I spend a large amount of time pawing over travel sites and blogs, studying articles about various overseas destinations that spike my interest. And while I hope to watch the Northern Lights from an igloo hotel in Finland one day, I am also realistic about the financial implications of undertaking such a trip. There is nothing more heart wrenching than seeing a destination on an internet video montage (usually always Bora Bora), doing the sums and realising that if you start saving straight away and sell the rights to your future children, you can probably reach your goal by the year 2082.
All is not lost though, and the answer is closer to home than you think.
Local travel is the perfect solution. Too often, people are more interested in finding international destinations to visit than a local gem within driving distance of their home. Some know more about the markets of Thailand, the bars of New York and have visited more national parks in foreign countries than in their own.
Use Australia as an example.
From where I live in south eastern Australia there are 9 easily accessible national or state parks and nature reserves. Of these 9 I have visited under half and none of my own free will- definitely not for leisure. Generally I was being paid as an outdoor leader or it was part of my university studies. In the state of Victoria alone there are 70 national or state parks that people can visit, of which I can only recognise 50 per cent by name and far less from memory.
I’ll go on.
Australians have 19 UNESCO World Heritage sites at their disposal, including the Great Barrier Reef and Kakadu National Park. Granted, the great outdoors aren’t everyone’s cup of tea (two sites are located offshore on remote islands), so the beauty of the above list is that of the 19 listed sites, at least three are cultural and two, the Sydney Opera House and Royal Exhibition Building and Carlton Gardens, can be found within the ‘safe’ confines of major cities.
I’ll go on.
Every travel guide has a section dedicated to the culinary delights each area is famous for and suggests the best drinking holes where someone can wet their whistle. It’s no secret that I enjoy a drink or two. If it has an alcohol percentage, chances are I’ve had a sip or at the very least considered it. That being said, there are at least 32 wineries that have open cellar doors within 40 minutes (roughly) of my house. I have been to 2. There are also a few of craft breweries within easy driving distance but I can only tell you what one of them is like. This doesn’t make me a bad alcoholic; it makes me a bad local. Some of the best wine regions in Australia are located only a couple of hours from major cities. You do not have to be a wine connoisseur to enjoy a wine tour.
I’ll expand on my theory.
How many times have you been overseas and were willing to sit on an old, shitty bus with no suspension and leather seats that you stick to, for four hours or more just to get to a new destination for a few days? You tell yourself that it’s ‘uncomfortable and long’ but worth it because ‘you get to experience something new’; the travellers mantra. Now think about every time you have complained about a car trip at home. The beach might only be two hours away but the common attitude is that it’s too far to bother. People are happy to travel halfway around the world to look at a mountain but can’t be bothered to travel two hours at home to swim at a beach, river or lake.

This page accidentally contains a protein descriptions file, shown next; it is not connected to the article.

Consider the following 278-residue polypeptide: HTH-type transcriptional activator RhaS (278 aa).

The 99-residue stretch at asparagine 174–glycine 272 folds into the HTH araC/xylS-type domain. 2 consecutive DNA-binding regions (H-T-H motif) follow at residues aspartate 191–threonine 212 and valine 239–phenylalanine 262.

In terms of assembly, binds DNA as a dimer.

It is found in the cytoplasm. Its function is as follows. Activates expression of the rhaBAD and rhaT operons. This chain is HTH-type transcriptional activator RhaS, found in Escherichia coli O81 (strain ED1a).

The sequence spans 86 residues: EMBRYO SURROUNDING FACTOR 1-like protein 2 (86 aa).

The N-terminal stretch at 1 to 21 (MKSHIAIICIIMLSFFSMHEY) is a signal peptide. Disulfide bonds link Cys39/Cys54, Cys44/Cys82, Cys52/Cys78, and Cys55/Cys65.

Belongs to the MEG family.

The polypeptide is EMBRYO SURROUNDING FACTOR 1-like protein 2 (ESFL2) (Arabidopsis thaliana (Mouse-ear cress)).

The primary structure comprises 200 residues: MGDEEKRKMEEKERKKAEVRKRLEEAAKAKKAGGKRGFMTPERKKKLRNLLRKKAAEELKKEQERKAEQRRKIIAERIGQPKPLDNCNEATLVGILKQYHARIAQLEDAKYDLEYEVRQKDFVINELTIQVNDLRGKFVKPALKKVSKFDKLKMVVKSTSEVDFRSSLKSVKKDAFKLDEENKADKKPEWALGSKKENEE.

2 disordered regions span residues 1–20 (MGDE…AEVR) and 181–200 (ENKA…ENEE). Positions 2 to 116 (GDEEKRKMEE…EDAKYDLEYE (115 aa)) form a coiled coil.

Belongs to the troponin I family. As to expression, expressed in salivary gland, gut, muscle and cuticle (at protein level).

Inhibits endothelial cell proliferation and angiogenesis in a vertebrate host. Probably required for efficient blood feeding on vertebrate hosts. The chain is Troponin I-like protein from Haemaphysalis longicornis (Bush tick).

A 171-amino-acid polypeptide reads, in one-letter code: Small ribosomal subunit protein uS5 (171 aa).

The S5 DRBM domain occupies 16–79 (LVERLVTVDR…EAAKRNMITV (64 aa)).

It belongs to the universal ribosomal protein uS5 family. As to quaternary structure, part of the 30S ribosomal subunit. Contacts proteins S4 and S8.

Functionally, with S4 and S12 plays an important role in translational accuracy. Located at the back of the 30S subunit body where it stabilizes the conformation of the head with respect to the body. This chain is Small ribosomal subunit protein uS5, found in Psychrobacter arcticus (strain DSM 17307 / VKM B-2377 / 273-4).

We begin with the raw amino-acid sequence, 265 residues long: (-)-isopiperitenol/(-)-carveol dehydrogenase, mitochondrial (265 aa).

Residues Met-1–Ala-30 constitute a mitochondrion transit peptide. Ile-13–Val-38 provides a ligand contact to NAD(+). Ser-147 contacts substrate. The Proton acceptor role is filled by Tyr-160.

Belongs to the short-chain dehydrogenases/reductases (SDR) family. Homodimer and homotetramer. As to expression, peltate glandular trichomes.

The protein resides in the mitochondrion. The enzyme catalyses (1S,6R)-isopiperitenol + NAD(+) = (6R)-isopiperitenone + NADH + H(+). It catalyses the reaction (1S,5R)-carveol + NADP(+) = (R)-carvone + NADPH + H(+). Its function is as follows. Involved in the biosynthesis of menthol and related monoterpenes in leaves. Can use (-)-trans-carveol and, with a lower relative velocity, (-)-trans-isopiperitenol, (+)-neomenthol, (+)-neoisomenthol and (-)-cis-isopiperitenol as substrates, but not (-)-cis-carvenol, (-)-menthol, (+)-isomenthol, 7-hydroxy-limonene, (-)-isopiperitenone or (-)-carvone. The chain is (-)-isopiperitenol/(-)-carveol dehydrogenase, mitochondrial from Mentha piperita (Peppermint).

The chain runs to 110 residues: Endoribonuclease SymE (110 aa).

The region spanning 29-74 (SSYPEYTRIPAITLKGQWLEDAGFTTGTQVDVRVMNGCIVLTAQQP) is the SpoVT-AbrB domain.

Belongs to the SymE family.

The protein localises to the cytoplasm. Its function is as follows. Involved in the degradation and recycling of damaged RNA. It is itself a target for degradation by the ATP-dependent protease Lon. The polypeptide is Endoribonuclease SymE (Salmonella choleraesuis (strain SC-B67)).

Think about where you live and do some quick research. I’ll bet my left foot there are plenty of things to see and do that you have dismissed based solely on the “I can do it anytime” principle of local travel or, even worse, you never knew they existed.
I don’t want to offend the locals that do take pride and regularly visit their own backyard before going into someone else’s. Plenty do and hats off to them. With a little bit of effort, local travel can reveal parts of your own country that are affordable and at times more beautiful than any other place in the world. It just feels like we take a lot for granted at times and place higher value on visiting other countries whilst at the same time dismissing our own. For example, as an Australian I’ve never seen the Great Barrier Reef, yet I have snorkelled the islands of Thailand. I have visited Vietnam twice but never been to Tasmania, a state in my own country (half of which seems to be a World Heritage site) or far North Queensland. I’ve gone on a skiing holiday to the slopes of New Zealand but have never skied the resorts in New South Wales, a darn sight closer than flying over the Tasman. It’s a common oversight that can be made.
I have written about this topic before and I don’t mean for this to sound like a paid endorsement for Tourism Australia (though I wouldn’t knock them back if they felt the need to flick me a few dollars) but sometimes when details are highlighted so obviously they can be more compelling.
The notion of local travel is transferable to wherever a person comes from; be that Australia or not. Don’t be afraid to take a local trip once in a while- it’ll be worth it.
I asked a friend of mine recently if he would like to come to Borneo with me. He thought about it long and hard but came to the following conclusion, “I would normally love to but a mate has offered me the opportunity to spend three weeks travelling far north Australia with him. I can’t pass up an opportunity like that to see a part of my own country that I have always wanted to see.”
That is the type of attitude people need to have towards local travel.
Wayward Tip: If you can’t afford that big trip overseas, tick off some places in your own country instead. The world won’t come to an end, planes won’t drop from the sky and a zombie apocalypse won’t take over the Earth.